After the University of Iowa Hospital and Clinics put out an “urgent request” on Sunday for donations of face shields — visors with plastic sheets covering the wearer’s face and mouth — to offset a national shortage during the COVID-19 outbreak, a group of Corridor business owners and health experts got together to see how they could help.
NewBoCo’s Executive Director Eric Engelmann said the UIHC’s Facebook post prompted him and eight others, connected through social media, to discuss logistics for making prototype shields — different designs for which are available online and can contain around six parts — using 3D printers.
“Part of the idea we had in our group of eight was, if things go badly and we need to make thousands of these or corral thousands of people and 3D printers all over the state, we’d have those communication channels built now that could be used if called upon,” Engelmann said Tuesday.
Over the following days, the group made contact with a range of other community helpers who in turn agreed to drop off parts — including plastic projector slides or elastic bands — or create them with 3D printers.
Gerald Beranek, founder and CEO of plastic injection molder BeraTek Industries of Cedar Rapids said he has made use of his company’s 3D printer, which can create about six plastic shield parts over a 13-hour period.
“It’s crazy how fast this moved from an idea on Sunday, and then Sunday night we had multiple people 3D printing these things,” Beranek recalled. “A lot of local community members have stepped up and are helping, which is awesome.”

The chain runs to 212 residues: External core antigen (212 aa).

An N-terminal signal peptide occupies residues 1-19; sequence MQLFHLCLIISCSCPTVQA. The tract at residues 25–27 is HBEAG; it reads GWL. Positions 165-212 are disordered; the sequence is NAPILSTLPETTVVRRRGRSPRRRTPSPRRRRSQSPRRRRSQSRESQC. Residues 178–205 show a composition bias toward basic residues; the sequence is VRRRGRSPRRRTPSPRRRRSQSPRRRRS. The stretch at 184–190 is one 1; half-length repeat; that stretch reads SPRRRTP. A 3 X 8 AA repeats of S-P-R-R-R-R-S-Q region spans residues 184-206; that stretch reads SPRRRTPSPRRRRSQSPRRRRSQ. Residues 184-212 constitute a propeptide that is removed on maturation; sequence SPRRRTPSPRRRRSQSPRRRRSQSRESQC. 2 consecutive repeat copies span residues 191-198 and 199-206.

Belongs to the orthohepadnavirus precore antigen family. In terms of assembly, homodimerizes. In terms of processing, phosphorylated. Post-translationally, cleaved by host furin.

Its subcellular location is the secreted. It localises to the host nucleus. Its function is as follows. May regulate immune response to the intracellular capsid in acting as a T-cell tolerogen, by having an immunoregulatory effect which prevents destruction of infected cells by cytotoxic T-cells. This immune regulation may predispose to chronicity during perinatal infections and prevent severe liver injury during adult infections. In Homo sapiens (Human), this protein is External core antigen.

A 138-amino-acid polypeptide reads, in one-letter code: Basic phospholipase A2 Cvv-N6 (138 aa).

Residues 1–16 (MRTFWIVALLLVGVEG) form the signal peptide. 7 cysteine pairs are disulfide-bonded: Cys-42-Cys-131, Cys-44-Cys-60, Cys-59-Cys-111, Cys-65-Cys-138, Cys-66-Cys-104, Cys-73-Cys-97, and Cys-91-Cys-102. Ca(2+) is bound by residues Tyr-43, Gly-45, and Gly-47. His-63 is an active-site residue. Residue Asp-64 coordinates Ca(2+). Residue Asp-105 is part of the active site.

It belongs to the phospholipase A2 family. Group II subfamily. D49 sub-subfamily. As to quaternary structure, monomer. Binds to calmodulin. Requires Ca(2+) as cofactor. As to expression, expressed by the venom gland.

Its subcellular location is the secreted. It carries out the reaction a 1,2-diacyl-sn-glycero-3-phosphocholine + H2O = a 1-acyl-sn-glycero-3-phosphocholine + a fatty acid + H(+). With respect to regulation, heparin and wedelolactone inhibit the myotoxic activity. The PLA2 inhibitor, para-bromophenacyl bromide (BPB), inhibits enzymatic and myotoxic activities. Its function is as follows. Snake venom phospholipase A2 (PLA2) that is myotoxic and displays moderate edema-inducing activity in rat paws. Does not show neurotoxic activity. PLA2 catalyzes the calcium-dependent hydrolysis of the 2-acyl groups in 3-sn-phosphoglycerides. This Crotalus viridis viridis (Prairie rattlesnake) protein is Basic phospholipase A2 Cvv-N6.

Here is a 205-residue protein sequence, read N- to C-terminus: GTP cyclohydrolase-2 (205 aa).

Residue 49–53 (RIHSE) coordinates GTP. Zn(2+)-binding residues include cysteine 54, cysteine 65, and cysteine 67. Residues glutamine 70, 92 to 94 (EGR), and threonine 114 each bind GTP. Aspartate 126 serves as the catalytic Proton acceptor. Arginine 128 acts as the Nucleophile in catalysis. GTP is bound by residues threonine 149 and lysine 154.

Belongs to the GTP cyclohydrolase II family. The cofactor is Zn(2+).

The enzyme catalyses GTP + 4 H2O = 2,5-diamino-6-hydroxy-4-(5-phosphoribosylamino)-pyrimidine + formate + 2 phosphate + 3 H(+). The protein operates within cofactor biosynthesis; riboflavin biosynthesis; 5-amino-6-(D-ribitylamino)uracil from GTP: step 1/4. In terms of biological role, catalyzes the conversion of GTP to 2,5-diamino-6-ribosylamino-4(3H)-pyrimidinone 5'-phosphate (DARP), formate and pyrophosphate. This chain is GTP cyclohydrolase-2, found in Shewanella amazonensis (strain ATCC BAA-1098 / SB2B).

The Cedar Rapids Community School District also loaned NewBoCo 13 new 3D printers, otherwise in disuse with district schools closed.
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Engelmann estimated there were about 40 3D printers across Iowa contributing to the face shield effort, capable of making parts for around 300 shields each day.
Prototypes for four shield variants were delivered to health care providers on Tuesday.
The goal, Engelmann said, is to distribute the face shields this week and get feedback from the health care organizations, including on which prototypes — if any — work best for clinicians and patients, before continuing production.
Beranek said the face shield parts would not be handled by anyone who is sick or has been contact with individuals who are ill, and will be sanitized before they’re given to health care organizations.
One benefit to the face shields, he continued, is that the plastic sheets could keep contaminants from reaching a medical worker’s face mask, letting the masks be reused multiple times. The sheets also could be removed and replaced on the shields if necessary.
Engelmann said the local face shields are not professional-grade products or intended as a permanent solution but rather a helpful stopgap measure.
“It sounds like there’s a pretty big hole to fill,” he said. “It sounds like they’re running out of these face shields and they need more, and we want to be ready if that’s the case.”
Organizations interested in helping with or requesting the face shields are asked to email email@example.com.
Last week, Swisher-based distillery Cedar Ridge Winery and Distillery began using its warehouse to produce smaller containers of hand cleanser, to hand out free.
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Vice President Mike Pence said at a Saturday White House briefing that the federal government had ordered “hundreds of millions” of face masks, though neither Pence nor President Donald Trump would say when the masks would be ready, the New York Times reported.
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